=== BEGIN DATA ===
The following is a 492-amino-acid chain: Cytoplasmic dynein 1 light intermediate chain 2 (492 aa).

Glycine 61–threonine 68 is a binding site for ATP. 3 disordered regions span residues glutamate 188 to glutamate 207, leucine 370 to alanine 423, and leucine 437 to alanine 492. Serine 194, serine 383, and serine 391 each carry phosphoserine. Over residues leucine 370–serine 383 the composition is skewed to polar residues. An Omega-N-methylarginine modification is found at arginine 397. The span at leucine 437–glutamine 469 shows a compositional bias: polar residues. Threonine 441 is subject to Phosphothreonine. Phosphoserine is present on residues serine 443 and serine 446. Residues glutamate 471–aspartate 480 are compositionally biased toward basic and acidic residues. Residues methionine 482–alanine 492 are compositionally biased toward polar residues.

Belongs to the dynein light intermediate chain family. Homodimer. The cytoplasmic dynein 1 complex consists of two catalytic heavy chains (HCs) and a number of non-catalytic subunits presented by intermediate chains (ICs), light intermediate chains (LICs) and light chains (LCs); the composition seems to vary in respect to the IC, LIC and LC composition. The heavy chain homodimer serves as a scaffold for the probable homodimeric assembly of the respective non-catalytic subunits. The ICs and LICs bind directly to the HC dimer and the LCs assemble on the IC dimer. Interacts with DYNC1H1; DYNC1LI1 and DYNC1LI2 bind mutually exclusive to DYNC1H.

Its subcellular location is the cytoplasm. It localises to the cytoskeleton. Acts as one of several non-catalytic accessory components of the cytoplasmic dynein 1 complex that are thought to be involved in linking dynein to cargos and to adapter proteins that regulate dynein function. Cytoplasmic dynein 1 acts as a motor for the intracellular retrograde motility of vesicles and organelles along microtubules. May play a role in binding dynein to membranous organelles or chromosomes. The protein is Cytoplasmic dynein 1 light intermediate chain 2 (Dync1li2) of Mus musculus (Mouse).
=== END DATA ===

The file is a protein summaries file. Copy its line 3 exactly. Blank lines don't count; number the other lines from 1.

Belongs to the dynein light intermediate chain family. Homodimer. The cytoplasmic dynein 1 complex consists of two catalytic heavy chains (HCs) and a number of non-catalytic subunits presented by intermediate chains (ICs), light intermediate chains (LICs) and light chains (LCs); the composition seems to vary in respect to the IC, LIC and LC composition. The heavy chain homodimer serves as a scaffold for the probable homodimeric assembly of the respective non-catalytic subunits. The ICs and LICs bind directly to the HC dimer and the LCs assemble on the IC dimer. Interacts with DYNC1H1; DYNC1LI1 and DYNC1LI2 bind mutually exclusive to DYNC1H.